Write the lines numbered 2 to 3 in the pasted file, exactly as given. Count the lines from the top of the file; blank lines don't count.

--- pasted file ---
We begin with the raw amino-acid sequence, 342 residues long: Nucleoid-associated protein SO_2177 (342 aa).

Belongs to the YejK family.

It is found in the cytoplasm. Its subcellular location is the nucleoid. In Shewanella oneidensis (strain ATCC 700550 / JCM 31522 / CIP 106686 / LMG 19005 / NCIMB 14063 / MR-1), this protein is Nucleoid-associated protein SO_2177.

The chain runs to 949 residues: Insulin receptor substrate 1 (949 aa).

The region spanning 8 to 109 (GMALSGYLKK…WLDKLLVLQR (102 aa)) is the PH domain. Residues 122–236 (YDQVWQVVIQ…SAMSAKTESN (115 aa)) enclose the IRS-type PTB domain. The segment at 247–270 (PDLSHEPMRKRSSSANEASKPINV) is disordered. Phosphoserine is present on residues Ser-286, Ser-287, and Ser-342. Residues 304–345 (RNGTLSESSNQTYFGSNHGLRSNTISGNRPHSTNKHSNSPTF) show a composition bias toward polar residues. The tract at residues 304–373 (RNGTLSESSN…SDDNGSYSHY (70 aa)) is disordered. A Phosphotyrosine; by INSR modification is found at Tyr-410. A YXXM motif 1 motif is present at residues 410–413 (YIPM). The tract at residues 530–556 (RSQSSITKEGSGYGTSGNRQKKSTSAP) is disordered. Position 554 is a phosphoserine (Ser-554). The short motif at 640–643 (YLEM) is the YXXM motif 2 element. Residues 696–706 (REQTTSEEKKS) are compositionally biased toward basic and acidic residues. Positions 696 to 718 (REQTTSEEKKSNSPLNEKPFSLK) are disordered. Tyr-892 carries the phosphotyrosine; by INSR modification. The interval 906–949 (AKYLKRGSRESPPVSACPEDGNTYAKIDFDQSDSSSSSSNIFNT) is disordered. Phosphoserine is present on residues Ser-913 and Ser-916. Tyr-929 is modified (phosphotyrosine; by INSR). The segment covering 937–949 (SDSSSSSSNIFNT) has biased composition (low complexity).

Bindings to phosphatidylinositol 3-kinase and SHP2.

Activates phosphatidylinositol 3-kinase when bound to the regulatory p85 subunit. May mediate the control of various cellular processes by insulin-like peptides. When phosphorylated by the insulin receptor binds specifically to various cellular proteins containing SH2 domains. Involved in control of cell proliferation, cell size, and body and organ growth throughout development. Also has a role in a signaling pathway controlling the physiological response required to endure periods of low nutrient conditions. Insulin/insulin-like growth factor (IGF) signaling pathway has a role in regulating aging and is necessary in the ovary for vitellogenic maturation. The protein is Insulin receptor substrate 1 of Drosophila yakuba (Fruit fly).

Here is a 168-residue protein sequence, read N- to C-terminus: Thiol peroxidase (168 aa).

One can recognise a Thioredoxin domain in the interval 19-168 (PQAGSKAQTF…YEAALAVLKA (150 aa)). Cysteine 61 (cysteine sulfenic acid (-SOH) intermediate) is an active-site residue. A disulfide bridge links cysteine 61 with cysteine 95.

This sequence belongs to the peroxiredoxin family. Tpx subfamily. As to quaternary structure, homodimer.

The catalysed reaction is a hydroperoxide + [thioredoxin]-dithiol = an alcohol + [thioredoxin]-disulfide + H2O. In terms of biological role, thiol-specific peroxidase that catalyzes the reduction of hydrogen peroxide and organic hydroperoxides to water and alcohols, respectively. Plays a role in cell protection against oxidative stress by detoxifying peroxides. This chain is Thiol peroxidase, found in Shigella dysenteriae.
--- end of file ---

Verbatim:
Belongs to the YejK family.

It is found in the cytoplasm. Its subcellular location is the nucleoid. In Shewanella oneidensis (strain ATCC 700550 / JCM 31522 / CIP 106686 / LMG 19005 / NCIMB 14063 / MR-1), this protein is Nucleoid-associated protein SO_2177.